One of the key technologies behind the high-quality display of mathematical text in OfficeMath applications like Word, PowerPoint, and OneNote is a special component called LineServices along with its sibling Page/TableServices (PTS). In addition to handling math display, various versions of LineServices are responsible for line layout in Word, PowerPoint, Publisher, OneNote, RichEdit, WordPad, and the Windows 10 Calculator. LineServices was developed by one of the most amazing teams at Microsoft. Because LineServices is used by components like RichEdit and the XAML text edit controls, it’s indirectly available to developers outside Microsoft. The low-level interfaces to run it directly can be tricky to use and aren’t documented publicly.

This post is an update of an earlier post that tells some of how LineServices came to be and developed over time. It all started in 1994 with one of Microsoft’s most talented engineers, Eliyezer Kohen, a Turkish computer scientist who obtained his PhD at the Technische Hochshule in Zürich with Nicolas Wirth (author of Pascal, among other things). Eliyezer had led the two-man teams (the other person was Dean Ballard) that developed the Microsoft TrueType rasterizer as well as the original OpenType specification. Peter Pathe was heading Word at the time and wanted to improve Word’s line layout. He figured that Eliyezer could get a team going to do this in time for Word 97.

Eliyezer was convinced he could factor out Word’s line layout, but because of Word’s mind-boggling backward compatibility requirements, he refused to agree to the Office 97 time frame. I was working on RichEdit 2.0 next door to Eliyezer back then and you should have heard the prolonged arguments between Eliyezer and Peter! In that time frame, Eliyezer had a native American working with him named Lennox Brassel. Then he hired his first St. Petersburg mathematician, Sergey Genkin. Sergey’s first job after arriving in the USA in 1990 was back East working on a TeX compatible system. The team developed LineServices 1.0, which shipped first with a little program call Greeting Cards.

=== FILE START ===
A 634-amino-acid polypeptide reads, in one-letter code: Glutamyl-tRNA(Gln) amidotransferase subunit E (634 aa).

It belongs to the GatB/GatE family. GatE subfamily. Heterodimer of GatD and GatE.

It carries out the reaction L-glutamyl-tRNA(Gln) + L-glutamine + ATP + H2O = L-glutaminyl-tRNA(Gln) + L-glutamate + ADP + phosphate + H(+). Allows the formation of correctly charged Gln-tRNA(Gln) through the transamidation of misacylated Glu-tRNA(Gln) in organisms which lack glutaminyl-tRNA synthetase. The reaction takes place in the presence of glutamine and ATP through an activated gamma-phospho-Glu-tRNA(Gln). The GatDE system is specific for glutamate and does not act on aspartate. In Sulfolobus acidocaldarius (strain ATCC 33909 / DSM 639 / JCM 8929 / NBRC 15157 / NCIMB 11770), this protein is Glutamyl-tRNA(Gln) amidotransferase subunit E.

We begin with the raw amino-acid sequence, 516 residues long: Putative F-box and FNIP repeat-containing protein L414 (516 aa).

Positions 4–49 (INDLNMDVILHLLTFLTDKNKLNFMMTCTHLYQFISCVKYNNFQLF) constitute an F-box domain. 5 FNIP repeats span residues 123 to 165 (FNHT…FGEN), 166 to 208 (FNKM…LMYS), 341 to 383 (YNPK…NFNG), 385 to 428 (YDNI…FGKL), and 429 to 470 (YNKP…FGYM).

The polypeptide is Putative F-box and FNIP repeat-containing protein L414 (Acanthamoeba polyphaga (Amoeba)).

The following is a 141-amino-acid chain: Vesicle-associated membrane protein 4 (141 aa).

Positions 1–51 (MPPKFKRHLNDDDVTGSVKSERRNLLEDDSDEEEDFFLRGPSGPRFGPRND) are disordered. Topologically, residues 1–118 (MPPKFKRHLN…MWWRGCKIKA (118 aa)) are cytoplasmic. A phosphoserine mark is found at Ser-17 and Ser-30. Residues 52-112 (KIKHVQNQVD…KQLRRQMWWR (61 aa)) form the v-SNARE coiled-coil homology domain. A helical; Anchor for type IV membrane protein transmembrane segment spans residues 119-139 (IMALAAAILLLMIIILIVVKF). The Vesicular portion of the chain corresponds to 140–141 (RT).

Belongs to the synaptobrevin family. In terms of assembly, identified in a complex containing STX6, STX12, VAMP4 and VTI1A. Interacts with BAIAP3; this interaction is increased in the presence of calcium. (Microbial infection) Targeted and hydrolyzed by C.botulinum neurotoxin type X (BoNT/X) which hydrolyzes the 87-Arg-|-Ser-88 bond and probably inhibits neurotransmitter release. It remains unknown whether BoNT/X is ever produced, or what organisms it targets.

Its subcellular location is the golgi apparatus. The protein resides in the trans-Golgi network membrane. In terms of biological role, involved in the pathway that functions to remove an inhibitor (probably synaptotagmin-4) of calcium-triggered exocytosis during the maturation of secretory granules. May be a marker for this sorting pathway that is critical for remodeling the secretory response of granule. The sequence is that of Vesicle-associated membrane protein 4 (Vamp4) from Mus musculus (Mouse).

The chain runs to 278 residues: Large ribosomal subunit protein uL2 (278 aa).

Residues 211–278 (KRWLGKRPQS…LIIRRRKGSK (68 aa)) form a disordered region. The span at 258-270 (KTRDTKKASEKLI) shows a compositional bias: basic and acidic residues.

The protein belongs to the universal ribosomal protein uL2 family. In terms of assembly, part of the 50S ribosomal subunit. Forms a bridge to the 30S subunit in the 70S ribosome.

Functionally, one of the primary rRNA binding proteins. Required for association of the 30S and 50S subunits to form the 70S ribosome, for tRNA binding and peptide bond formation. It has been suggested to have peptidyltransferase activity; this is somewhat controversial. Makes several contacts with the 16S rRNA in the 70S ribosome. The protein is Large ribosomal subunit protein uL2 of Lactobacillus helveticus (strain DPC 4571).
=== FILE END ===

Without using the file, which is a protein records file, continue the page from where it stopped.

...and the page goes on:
Eliyezer needed more developer cycles, so he asked Sergey if knew any more smart software engineers back in St. Petersburg. Sure enough Igor Zverev could come and RichEdit was fortunate enough to have Igor’s services for a while in developing RichEdit 2.0. (RichEdit also had another St. Petersburg mathematician Andrei Burago for some of that time; more about Andrei in a bit…). Not long after, yet another St. Petersburg mathematician Victor Kozyrev joined the team.

LineServices 2.0 was developed and shipped with Word 2000, Internet Explorer 4.0, RichEdit 3.0, PowerPoint 2000, and Publisher 2000. In addition to Western text, LineServices supported several special layout objects: the reverse object for BiDi text, the ruby object for East Asian phonetic annotations, Tatenakayoko (Japanese for “horizontal in vertical”, but sounds better than HIV), and warichu (two lines in one). From my point of view ruby was just a fraction in disguise, so naturally I was very excited to see that LineServices could do such a beautiful job displaying ruby. The initial ruby handler was developed by Rick Sailor.

LineServices handles lots of tricky problems with text layout and calls the client back for all the information it needs. LineServices never makes any operating system calls directly and it can run on any operating system that has a C++ compiler. The team had the strange habit of seriously designing a product before ever writing one line of code. What’s even stranger is that when they finally wrote the code, it had very few bugs in it. My own approach is to design partially and then dive into writing code using the well-known physicist approach to evaluating things called successive approximations. I can’t figure out everything in advance, so I try something and then gradually improve on it. Those guys figured out most of the design without writing any code.

After Office 2000, Eliyezer & Co. embarked on Page/TableServices, which was natural. He had started with characters in implementing TrueType, then progressed to lines with LineServices, and so pages and table were the next items on the layout hierarchy. To pull that off he needed the help of another St. Petersburg mathematician, Anton Sukanov, who had been a whiz kid in Russia winning various computer-science puzzle competitions. So, the team developed PTS as it’s called and revised LineServices to work well with it.